Research data comes in many different formats and is gathered using a wide variety of methodologies. In this module, we will provide you with a basic definition and understanding of what research data are. We'll also explore how data fits into the scholarly research process.
Many people think of data-driven research as something that primarily happens in the sciences. It is often thought of as involving a spreadsheet filled with numbers. Both of these beliefs are incorrect. Research data are collected and used in scholarship across all academic disciplines and, while it can consist of numbers in a spreadsheet, it also takes many different formats, including videos, images, artifacts, and diaries. Whether a psychologist collecting survey data to better understand human behavior, an artist using data to generate images and sounds, or an anthropologist using audio files to document observations about different cultures, scholarly research across all academic fields is increasingly data-driven.
In our Data Literacy Modules, we will demonstrate the ways in which research data are gathered and used across various academic disciplines by discussing it in a very broad sense. We define research data as: any information collected, stored, and processed to produce and validate original research results. Data might be used to prove or disprove a theory, bolster claims made in research, or to further the knowledge around a specific topic or problem.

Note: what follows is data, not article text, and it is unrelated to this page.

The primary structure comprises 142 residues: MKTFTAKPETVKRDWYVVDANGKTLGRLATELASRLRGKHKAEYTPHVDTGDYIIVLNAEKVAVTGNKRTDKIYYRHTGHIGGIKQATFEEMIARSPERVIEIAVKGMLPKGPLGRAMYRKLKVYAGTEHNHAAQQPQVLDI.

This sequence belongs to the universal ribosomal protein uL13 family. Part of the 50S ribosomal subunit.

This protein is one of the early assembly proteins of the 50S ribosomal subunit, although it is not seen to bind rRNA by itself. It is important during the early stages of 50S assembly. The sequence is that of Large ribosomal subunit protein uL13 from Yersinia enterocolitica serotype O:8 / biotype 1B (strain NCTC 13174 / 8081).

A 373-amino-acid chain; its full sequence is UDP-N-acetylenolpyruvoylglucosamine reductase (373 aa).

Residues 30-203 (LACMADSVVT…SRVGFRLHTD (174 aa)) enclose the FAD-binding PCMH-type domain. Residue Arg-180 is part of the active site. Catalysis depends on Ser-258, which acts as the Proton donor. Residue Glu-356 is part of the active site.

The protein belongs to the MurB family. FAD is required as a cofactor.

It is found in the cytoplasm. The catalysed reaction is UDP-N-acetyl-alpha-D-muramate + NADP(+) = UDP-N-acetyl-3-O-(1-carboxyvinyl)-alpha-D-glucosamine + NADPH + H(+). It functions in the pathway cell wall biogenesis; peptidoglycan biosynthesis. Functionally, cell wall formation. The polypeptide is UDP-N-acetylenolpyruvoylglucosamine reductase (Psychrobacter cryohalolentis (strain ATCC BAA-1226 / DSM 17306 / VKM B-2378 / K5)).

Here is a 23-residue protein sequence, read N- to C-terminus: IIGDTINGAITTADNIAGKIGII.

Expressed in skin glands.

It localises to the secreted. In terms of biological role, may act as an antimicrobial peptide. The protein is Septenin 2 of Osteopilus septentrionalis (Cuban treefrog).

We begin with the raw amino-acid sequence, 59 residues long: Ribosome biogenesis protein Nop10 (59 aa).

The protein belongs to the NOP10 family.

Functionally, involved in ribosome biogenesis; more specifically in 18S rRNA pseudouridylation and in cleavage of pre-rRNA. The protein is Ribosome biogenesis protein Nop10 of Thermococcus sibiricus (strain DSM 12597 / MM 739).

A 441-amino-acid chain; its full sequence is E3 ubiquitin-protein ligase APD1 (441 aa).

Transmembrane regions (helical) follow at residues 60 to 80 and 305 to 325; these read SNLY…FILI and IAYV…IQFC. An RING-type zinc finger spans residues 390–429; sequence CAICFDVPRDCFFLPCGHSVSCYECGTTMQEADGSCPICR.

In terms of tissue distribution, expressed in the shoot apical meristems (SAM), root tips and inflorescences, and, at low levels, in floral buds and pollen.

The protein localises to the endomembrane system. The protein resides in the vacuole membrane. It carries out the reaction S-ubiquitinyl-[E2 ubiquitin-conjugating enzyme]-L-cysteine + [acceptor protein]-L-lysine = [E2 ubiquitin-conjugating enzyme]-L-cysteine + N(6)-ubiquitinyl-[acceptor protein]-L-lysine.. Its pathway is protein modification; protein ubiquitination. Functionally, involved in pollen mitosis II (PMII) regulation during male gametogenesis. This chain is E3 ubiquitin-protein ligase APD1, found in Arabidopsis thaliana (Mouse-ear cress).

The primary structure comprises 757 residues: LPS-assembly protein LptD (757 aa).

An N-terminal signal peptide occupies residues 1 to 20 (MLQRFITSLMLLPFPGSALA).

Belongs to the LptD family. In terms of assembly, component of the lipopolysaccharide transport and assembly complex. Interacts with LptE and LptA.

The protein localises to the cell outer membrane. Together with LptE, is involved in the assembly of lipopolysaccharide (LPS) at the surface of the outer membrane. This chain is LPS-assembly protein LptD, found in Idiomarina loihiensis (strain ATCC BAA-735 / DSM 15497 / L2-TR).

There are many different definitions of research data available. Here are just a few examples of other definitions. We share these examples to illustrate there is not universal consensus on a definition, although many similarities are apparent.
“research data, unlike other types of information, is collected, observed, or created, for purposes of analysis to produce original research results”
"...recorded factual material commonly accepted in the scientific community as necessary to validate research findings..."
"...materials generated or collected during the course of conducting research..."
Research data takes many different forms. Data may be intangible as in measured numerical values found in a spreadsheet or an object as in physical research materials such samples of rocks, plants, or insects. Here are some examples of the formats that data can take: